Homeschool dads, I hope you have had a blast with your family this summer and that you are refreshed and excited about the fall. If your house is like mine, I imagine you are gearing up for another fruitful home school year. Your wife is thumbing through textbooks and preparing lesson plans, with hope and righteous ambition for your children. Perhaps, like me, you are eager to help out, but your plans do not progress quite like you want them to. In the midst of your dilemma, may I suggest that you should not worry too much about your school year plans, but rather, you should pray about your plans and see what the Lord gives you?
Now, I am all for making plans; they are critical in my work as a project manager. I confess that praying for plans is not a terribly original thought, but it is still very practical. As fathers, we have a high calling from the Lord to seek Him and His will as we lead our families. To help you get a vision for planning with prayer, I will share what happened with me as the Lord turned my boring plans into amazing moments.
The thermometer read, “102.1 degrees,” so my wife Belinda suggested I stay home from church that Sunday morning. My two-and-a-half-year-old son, Story, had one of those crunchy coughs that turns nursery workers’ heads and annoys other parents. Consequently, Story got to play hooky with me. Since my infant son, True, had screamed his way through the previous night, he also got a free pass to skip church with dad.
As I waved goodbye to my wife and daughters, I realized I had the unique opportunity to entertain two sickly micronauts for over three hours. Yikes! It was the Boys’ Day Out, and I was not quite ready for it. I had recently been praying and asking the Lord to give me more time with my sons, but this was not what I had wanted. I had asked the Lord for an amazing moment with the boys–a moment when we could have fun together, learn together, and strengthen the foundations of our relationship together. Sadly, my stinky attitude surfaced and threatened to ruin the morning.
After 30 minutes of giggling and drooling, True fell asleep (Thank you, God). Story and I tucked True in for a long nap and returned to the family reading chair. Four books later, Story was ready for action. I plopped down on all fours and said, “C’mon Story, let’s play horsy!”
Story said, “No.”
Unfazed by his refusal, I got out our putters, knowing how much we enjoyed smacking golf balls around the house. Wrong. Story shook his head and said, “No.”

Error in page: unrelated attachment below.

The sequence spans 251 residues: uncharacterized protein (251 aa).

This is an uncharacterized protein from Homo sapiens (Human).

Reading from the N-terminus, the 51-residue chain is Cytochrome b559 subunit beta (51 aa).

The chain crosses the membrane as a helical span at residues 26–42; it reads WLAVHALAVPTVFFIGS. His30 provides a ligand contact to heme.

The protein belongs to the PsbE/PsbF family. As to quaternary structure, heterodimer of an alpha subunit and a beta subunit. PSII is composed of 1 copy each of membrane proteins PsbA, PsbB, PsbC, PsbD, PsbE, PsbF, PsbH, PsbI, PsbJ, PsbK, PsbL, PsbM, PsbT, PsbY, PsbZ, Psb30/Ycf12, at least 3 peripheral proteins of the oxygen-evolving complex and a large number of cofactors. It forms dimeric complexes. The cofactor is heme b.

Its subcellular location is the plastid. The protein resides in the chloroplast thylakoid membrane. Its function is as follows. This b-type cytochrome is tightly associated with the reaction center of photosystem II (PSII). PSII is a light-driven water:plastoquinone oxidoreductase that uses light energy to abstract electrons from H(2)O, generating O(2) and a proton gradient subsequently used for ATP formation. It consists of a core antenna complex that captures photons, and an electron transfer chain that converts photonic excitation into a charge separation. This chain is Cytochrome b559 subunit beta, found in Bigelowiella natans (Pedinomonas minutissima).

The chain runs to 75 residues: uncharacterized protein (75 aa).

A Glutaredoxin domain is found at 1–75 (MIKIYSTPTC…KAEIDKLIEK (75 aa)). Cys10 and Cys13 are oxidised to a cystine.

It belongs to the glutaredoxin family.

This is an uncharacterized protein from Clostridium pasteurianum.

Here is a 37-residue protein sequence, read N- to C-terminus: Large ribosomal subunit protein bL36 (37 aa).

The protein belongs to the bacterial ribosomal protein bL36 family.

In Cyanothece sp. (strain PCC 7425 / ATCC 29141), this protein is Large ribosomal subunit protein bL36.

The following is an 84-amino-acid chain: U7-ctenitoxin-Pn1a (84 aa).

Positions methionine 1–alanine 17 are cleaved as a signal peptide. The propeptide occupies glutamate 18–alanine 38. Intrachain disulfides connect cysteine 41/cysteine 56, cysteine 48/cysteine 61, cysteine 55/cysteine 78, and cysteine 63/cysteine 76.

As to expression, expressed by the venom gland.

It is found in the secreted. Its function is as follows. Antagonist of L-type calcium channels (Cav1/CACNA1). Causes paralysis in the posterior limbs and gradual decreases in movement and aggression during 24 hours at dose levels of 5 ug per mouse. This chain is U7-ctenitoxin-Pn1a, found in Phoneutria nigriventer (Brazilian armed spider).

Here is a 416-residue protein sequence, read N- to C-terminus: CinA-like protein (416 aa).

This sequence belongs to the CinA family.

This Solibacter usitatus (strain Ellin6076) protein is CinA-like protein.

In an amazing moment of God’s inspiring grace, I boldly asked, “Story, what would you like to play?” Story grinned and toddled over to his sisters’ dollhouse. He pulled out a large box, tore open the lid, and dumped dolls all over the floor.
Story wanted to play Barbie.
“Story,” I whined, “I know these dolls. I’ve re-attached their arms and heads many times. My bare feet have stepped on their tiny, sharp shoes in the dark. They aren’t that much fun. C’mon, let’s play horsy or golf.”
“Barbie!” Story shouted with glee. Strangely, he was not coughing anymore. Hmmm…
During the week, Story does not get to clock much Barbie time because his older sisters are in full command of the dollhouse. So, I gave in, figuring that he would move on to something else in a few minutes. Wrong, again.
For about an hour, Ken and Barbie sang, danced, shopped, napped, drove the pink Jeep, wore mismatched shoes, and changed outfits a dozen times. I had a fabulous time playing Barbie with my son. More importantly, my son had a fabulous time playing Barbie with me. Most importantly, I had followed the Lord’s lead, even though it did not make sense to me at the time.
Belinda and I teach the kids that God answers every prayer. His answer might be, “Yes,” “No,” or “Wait.” Well, this time, God responded to my prayer with a loud “Yes!” and I almost missed the amazing moment I had asked for.
Story, using his two-year-old wisdom, instantly recognized his amazing moment to dominate the dollhouse. He pounced on his opportunity with fervor and glee, while I grumbled and griped over my opportunity. Sometimes, I think my kids teach me more about the Lord and life than I will ever teach them.
Since Barbie Sunday, I have been blessed to watch my six-year-old Scout beat me at chess (ouch) and to hear my eight year-old daughter, Halley, tell me of her dreams to be a cowgirl missionary. I experienced these joys simply because I abandoned my plans for the day and, grudgingly, gave in to the Lord’s will for me to enjoy an amazing moment with my children.
So, homeschool dads, as your school year begins, may I encourage you to pray and ask for amazing moments with your kids? Ask the Lord to lead you beyond your own schemes and plans–to draw you and your child into an unplanned time that builds your friendship and bonds your love. After you appeal to the Lord, look expectantly for those amazing moments. They will be along soon. Plan on it. As always, I would be interested in your thoughts on all of this: ImperfectFather@Gmail.com.